The Government has been warned of a backlash at the ballot box by 70,000 teachers and their families if pay equality is not addressed in upcoming talks.
Union leaders at all three teacher conferences warned of the consequences for Government and opposition parties who do not support their campaign on equal pay for equal work.
The same motion passed by all three unions yesterday — unanimously by two of them — means ballots for strikes or other industrial action will issued to their 65,000 to 70,000 members if talks to consider the lower pay of new entrants to the job since 2010 are not concluded within weeks.
Education Minister Richard Bruton told teachers yesterday the Government is committed to seeing progress on the issue but remained unwilling to give a commitment on the equal work for equal pay being demanded by the unions. He also warned that there would be consequences associated with any strikes, as they would contravene the most recent public sector pay deal.
Talks with all public sector unions on new entrants’ pay are not set to begin until April 27. Crucially, the unions are also insisting on terms of reference that give scope for the Government to concede on equal pay, or at the very least a definite timeline for the thousands of teachers concerned.
But as well as disruption or even closures in schools, more likely in the autumn than before summer holidays, the unions are upping the ante with threats of a show of electoral strength.
After an hour-long stream of speakers, most of them lower-paid teachers who have missed out on at least €30,000 each in their short careers to date, Irish National Teachers’ Organisation (INTO) president John Boyle spoke about the consequences if talks do not bring the result that his members want.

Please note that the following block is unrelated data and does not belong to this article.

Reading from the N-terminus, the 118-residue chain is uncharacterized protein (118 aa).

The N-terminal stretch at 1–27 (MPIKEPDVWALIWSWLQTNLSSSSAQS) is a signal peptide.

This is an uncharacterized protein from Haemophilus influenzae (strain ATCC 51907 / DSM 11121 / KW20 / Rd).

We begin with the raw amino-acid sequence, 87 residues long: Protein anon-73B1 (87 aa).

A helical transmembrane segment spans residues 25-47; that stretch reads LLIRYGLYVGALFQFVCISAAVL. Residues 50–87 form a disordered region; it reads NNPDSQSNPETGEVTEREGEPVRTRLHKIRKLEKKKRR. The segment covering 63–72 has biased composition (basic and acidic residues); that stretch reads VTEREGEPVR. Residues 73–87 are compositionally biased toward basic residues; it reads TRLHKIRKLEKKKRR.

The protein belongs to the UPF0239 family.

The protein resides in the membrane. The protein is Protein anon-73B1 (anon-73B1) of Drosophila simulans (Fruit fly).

If they decide to reject the package that emerges, he said, they would be “going to war” with the Government.
“And we will topple this Government if we have to in order to make sure that 60,000 [sic] of their employees are treated fairly and that future governments never go next, nigh or near pay equality,” he said.
Teachers’ Union of Ireland (TUI) general secretary John MacGabhann urged members at their annual congress — and their families and friends — to use their electoral, practical and financial support for parties and candidates in the campaign.
“Tell them that you will not organise, canvass or vote for them until they do the right thing,” he said.
While all three unions are anxious to have the matter resolved through talks, they promised industrial action would be pursued if it is required. Association of Secondary Teachers Ireland president Ger Curtin said the unions make a powerful force with close to 70,000 members saying a collective no to discriminatory treatment of younger teachers.
The three unions rejected the Public Service Stability Agreement late last year, mainly because of the absence of any move on equal pay for newer entrants to public service in its lifetime up to 2020.
The cost of pay equality for teachers would be about €60m of the estimated €200m annual cost of pay restoration for post-2010 entrants to the public service.
While acknowledging at the INTO conference that the unions had what he described as a “justifiable demand” for more progress on the issue, Mr Bruton later said he meant theirs was one of many legitimate claims for extra funding that he must try to balance.
While he has helped close 75% of the gap between lower-paid and longer-serving teachers’ salary scales, INTO general secretary Sheila Nunan told him partial equality is not equality.
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